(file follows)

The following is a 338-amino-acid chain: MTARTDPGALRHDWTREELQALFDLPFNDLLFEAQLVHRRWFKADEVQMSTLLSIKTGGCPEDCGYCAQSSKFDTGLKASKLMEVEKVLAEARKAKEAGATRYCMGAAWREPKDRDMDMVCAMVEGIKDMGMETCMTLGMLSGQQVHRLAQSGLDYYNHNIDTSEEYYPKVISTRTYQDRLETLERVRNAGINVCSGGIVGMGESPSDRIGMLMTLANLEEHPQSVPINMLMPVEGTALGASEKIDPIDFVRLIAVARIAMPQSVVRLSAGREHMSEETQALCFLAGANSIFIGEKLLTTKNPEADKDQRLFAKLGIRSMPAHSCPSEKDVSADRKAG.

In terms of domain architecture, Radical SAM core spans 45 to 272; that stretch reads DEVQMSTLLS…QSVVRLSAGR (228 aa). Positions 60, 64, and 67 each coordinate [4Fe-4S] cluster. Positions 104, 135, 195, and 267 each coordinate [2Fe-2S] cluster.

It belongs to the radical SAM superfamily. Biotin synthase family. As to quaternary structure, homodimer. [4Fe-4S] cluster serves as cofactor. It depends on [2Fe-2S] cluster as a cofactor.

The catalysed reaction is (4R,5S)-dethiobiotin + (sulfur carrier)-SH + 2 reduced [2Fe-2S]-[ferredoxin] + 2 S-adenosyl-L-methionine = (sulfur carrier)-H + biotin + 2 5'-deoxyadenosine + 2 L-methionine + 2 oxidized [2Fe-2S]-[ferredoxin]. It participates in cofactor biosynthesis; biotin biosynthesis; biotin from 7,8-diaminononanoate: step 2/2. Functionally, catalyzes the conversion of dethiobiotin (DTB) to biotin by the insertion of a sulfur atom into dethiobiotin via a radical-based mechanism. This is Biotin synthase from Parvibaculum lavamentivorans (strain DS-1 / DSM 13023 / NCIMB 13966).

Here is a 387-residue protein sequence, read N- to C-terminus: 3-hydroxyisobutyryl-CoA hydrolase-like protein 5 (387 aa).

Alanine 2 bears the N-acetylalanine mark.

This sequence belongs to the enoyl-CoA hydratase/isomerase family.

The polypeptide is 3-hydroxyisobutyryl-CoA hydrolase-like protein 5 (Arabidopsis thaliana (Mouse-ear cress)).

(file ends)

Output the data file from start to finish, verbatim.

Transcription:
The following is a 338-amino-acid chain: MTARTDPGALRHDWTREELQALFDLPFNDLLFEAQLVHRRWFKADEVQMSTLLSIKTGGCPEDCGYCAQSSKFDTGLKASKLMEVEKVLAEARKAKEAGATRYCMGAAWREPKDRDMDMVCAMVEGIKDMGMETCMTLGMLSGQQVHRLAQSGLDYYNHNIDTSEEYYPKVISTRTYQDRLETLERVRNAGINVCSGGIVGMGESPSDRIGMLMTLANLEEHPQSVPINMLMPVEGTALGASEKIDPIDFVRLIAVARIAMPQSVVRLSAGREHMSEETQALCFLAGANSIFIGEKLLTTKNPEADKDQRLFAKLGIRSMPAHSCPSEKDVSADRKAG.

In terms of domain architecture, Radical SAM core spans 45 to 272; that stretch reads DEVQMSTLLS…QSVVRLSAGR (228 aa). Positions 60, 64, and 67 each coordinate [4Fe-4S] cluster. Positions 104, 135, 195, and 267 each coordinate [2Fe-2S] cluster.

It belongs to the radical SAM superfamily. Biotin synthase family. As to quaternary structure, homodimer. [4Fe-4S] cluster serves as cofactor. It depends on [2Fe-2S] cluster as a cofactor.

The catalysed reaction is (4R,5S)-dethiobiotin + (sulfur carrier)-SH + 2 reduced [2Fe-2S]-[ferredoxin] + 2 S-adenosyl-L-methionine = (sulfur carrier)-H + biotin + 2 5'-deoxyadenosine + 2 L-methionine + 2 oxidized [2Fe-2S]-[ferredoxin]. It participates in cofactor biosynthesis; biotin biosynthesis; biotin from 7,8-diaminononanoate: step 2/2. Functionally, catalyzes the conversion of dethiobiotin (DTB) to biotin by the insertion of a sulfur atom into dethiobiotin via a radical-based mechanism. This is Biotin synthase from Parvibaculum lavamentivorans (strain DS-1 / DSM 13023 / NCIMB 13966).

Here is a 387-residue protein sequence, read N- to C-terminus: 3-hydroxyisobutyryl-CoA hydrolase-like protein 5 (387 aa).

Alanine 2 bears the N-acetylalanine mark.

This sequence belongs to the enoyl-CoA hydratase/isomerase family.

The polypeptide is 3-hydroxyisobutyryl-CoA hydrolase-like protein 5 (Arabidopsis thaliana (Mouse-ear cress)).